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EU Sides With Big Oil and Tells Tree Huggers to Take a Hike

Written by Jeff Siegel
Posted July 7, 2022

Environmentalists had a bad day yesterday after the EU Parliament revealed it will now label natural gas and nuclear as “green” energy investments.

You see, the EU has a plan to become climate-neutral by 2050, which means the economy would boast net-zero greenhouse gas emissions. It’s actually the keystone of the EU’s climate commitment to the Paris Agreement, which was the first universal, legally binding, global climate change deal. 

But with the geopolitical shit show being orchestrated by Vladimir Putin, the EU suddenly finds itself in a precarious position.

It wants to end its highly vulnerable reliance on Russian oil and gas, but that reliance is so vital to the EU’s energy economy that it’s now struggling with the reality of a very serious energy crisis.

The EU is committed to transitioning away from highly pollutive energy sources, primarily fossil fuels. It even developed something called sustainable finance taxonomy, which is a protocol designed to dictate what can actually be marketed as a “sustainable investment.” 

Per Reuters, this includes economic activities as well as detailed environmental criteria that each economic activity must meet to earn a green label.

The EU had already identified which sectors would be covered, including investments in steel plants, building renovations, and electric cars. But rules for natural gas and nuclear have been delayed because the nuclear and oil and gas industries have very deep pockets and have been successful in delaying any rules related to their respective industries. Most of this has come in the form of lobbying governments to convince them that nuclear and natural gas can help fight climate change — a questionable argument to be sure.

Despite some of the other negative environmental impacts that come with conventional nuclear (e.g., the creation of radioactive waste that can pose a threat for thousands of years beyond the life of a power plant), nuclear power does not produce greenhouse gas emissions during operation.

So if the environmental burden the EU seeks to lift is solely greenhouse gas emissions and not radioactive waste, the nuclear industry has a very compelling case.

Natural gas, on the other hand, is a bit trickier.

 

While considered a “low-emission” fuel compared with coal, it’s hardly environmentally benign.

You see, during the process of extraction and transportation, large amounts of methane are leaked into the environment. And methane, to clarify, is a greenhouse gas that’s over 80 times more potent than carbon dioxide. So all this leaked methane actually cancels out any reduction in CO2 emissions that you would get by replacing coal with natural gas.

Now the EU has created a sort of caveat regarding its recent decision regarding natural gas as “green.”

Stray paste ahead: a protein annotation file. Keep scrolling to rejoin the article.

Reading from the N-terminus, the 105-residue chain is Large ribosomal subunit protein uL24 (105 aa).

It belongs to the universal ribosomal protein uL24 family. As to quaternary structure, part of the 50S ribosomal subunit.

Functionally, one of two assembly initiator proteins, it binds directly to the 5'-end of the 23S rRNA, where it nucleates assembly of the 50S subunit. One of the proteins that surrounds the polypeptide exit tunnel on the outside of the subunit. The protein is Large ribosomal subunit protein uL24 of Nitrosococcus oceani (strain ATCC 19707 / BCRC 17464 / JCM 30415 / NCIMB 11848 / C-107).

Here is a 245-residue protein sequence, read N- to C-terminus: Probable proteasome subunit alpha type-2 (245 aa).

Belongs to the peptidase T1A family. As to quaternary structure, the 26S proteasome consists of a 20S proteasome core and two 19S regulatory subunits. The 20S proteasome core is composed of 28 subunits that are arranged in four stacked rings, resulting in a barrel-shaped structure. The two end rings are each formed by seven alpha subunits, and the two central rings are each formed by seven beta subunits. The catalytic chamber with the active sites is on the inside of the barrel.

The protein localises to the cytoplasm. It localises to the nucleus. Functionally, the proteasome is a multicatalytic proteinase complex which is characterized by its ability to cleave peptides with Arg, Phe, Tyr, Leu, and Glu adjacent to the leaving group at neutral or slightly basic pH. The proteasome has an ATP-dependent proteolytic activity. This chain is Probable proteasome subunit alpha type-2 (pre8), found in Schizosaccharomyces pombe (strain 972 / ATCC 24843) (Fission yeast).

Under this latest proposal, operators of these gas-fired power plants must commit to switching to low-carbon gases such as biogas or hydrogen by 2035.

But by 2035, solar, wind, and energy storage will be so cheap and ubiquitous that it’s likely those gas-fired power plants will be so much less vital to the EU’s energy economy that it won’t matter.

Now, the interesting part about all of this is that the EU’s taxonomy doesn’t actually ban investments in things that it does not label “green.” It just doesn’t allow what it considers to be “non-green” companies to make the claim that they are climate-friendly.

Of course, the truth is transitioning to a more environmentally and economically sustainable energy economy is happening, regardless of whether or not the EU gives the oil and gas industry what is essentially a marketing-gimmick lifeline.

And investors know this.

The fact is, by 2050, fossil fuels will command less than 25% of the world’s energy mix. And it’s not because world leaders want to save the planet. It’s because transitioning to technologically superior energy production and distribution is an economic imperative. 

This is why I continue to invest in — and, of course, profit from — the new energy technologies that, over the next 10 years or so, will take the lion’s share of the new global energy economy.

Like this new solar window technology, for example, that can power entire buildings with nanoscale solar cells that are integrated into windows and can even be “sprayed” like paint onto the walls and roofs of any structure. 

I don’t care if you’re the biggest tree hugger in the world or you want to power your Hummer with liquid coal — this solar window technology has nothing to do with being “green” and everything to do with making a boatload of cash. So you might as well take advantage of it.

To a new way of life and a new generation of wealth...

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Jeff Siegel

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Jeff is the founder and managing editor of Green Chip Stocks. For more on Jeff, go to his editor's page.

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